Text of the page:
All About the Reishi Mushroom Coffee Craze

Two women talking and drinking coffee in a cafe
Mushrooms are definitely having a moment — but they’ve been used for their health benefits for centuries. (Image: Adobe Stock/Jacob Lund)

If you’re looking to up the nutrients in your morning cup of java, the latest coffee craze might be for you. Trade in your matcha latte and bulletproof coffee for the new drink on the scene — reishi mushroom coffee.

A popular trend in the health and wellness space, the up-and-coming reishi mushroom coffee is creating a lot of buzz. In fact, Whole Foods picked mushrooms as one of 2018’s trendiest foods. So it seems only right that we get to the bottom of why this new coffee varietal has become such a hot topic.

Many experts have touted its heaping health benefits — from stopping the growth of cancer cells to helping to avoid the caffeine jitters. But there’s a lot more than just hype for this trendy medicinal drink!

What Is Reishi Mushroom Coffee?

At first, you might picture spongy, soggy mushrooms floating in your coffee cup. But as Kelly Milligan, a raw chef with naturopathic expertise, says, it’s a bit different that what you’d imagine: “Mushroom coffee is simply powdered medicinal mushrooms, such as reishi, mixed with coffee for an overall health boost.”

Essentially, the recipe is coffee plus reishi mushroom powder, which is made from dried mushrooms that have been boiled and liquefied into an extract and made into a powder for the convenience of the coffee drinker.

It’s often sold together as a powdered mix that’s 50 percent coffee and 50 percent mushroom. You can buy it from companies like Amazon and Four Sigmatic — but make sure you check the label for the caffeine content, as some brands contain more than others and you might not want to consume too much caffeine in one sitting.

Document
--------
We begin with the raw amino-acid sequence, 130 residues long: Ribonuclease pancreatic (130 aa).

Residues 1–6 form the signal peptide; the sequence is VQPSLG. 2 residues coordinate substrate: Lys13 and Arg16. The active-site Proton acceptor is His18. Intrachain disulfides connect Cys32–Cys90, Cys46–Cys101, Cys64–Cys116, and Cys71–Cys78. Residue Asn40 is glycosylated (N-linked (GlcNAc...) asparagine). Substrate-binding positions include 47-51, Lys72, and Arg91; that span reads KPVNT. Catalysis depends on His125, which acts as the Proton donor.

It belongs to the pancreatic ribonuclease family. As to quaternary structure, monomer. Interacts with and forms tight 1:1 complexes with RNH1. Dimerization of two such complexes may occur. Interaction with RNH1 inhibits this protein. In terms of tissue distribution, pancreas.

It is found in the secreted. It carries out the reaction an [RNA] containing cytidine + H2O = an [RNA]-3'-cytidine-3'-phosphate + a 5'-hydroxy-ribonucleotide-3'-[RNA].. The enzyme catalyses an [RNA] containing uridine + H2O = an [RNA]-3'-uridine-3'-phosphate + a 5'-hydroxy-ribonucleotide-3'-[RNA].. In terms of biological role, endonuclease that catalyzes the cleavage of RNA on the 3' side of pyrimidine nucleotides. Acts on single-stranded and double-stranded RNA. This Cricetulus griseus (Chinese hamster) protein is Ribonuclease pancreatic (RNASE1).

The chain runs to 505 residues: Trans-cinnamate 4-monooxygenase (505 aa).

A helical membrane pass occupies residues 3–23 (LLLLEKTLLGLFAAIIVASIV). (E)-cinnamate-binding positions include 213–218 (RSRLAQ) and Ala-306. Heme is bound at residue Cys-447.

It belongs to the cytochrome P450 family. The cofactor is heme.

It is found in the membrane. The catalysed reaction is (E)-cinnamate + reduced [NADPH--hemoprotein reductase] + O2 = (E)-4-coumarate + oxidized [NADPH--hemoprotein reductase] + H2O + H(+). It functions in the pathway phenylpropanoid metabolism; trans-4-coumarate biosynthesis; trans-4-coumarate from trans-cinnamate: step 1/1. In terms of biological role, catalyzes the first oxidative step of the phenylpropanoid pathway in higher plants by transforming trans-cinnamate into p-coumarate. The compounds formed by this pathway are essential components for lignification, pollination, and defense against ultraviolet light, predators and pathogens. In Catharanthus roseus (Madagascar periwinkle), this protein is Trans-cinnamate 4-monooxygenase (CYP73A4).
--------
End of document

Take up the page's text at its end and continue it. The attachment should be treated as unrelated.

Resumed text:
A regular cup of coffee has roughly 100 milligrams of caffeine in an eight-ounce cup, so opt for prepackaged mushroom coffee that’s around 50 milligrams per serving. And it's best not to consume more than 400 milligrams of caffeine per day.

Although reishi mushrooms are the most popular and well-known ones used for mushroom coffee (internet research company Hitwise cites their steady growth in popularity over the past three years), there are a handful of others mushrooms that might be used in a powdered mix, such as cordyceps, lion’s mane, chaga, turkey tail, enokitake and tremella.

The fantastic thing about medicinal mushrooms is they all host many healing properties, vitamins and minerals, so there's no pressure when choosing a certain type of mushroom coffee. No matter which one you choose, you will be reaping tons of health benefits!

Origin of Reishi Mushroom Coffee

What seems to be the coffee world’s new trend isn’t new at all. Mushroom coffee has been used for thousands of years in traditional Chinese medicine for its potential anti-aging, stress-reducing and memory- and energy-boosting properties. The Chinese called it lingzhi and used it in powders and teas.

Mushroom coffee was also used as an alternative in World War II, when some of today’s staples were hard to come by. It started in Finland in the 1940s when coffee was, along with sugar, one of the first goods to be in short supply. The Finnish people began to use chaga mushroom, which is native to their country, as a coffee substitute.

Ganoderma lucidum hot tea
Before mushroom coffee there was mushroom tea. (Image: Adobe Stock/oilslo)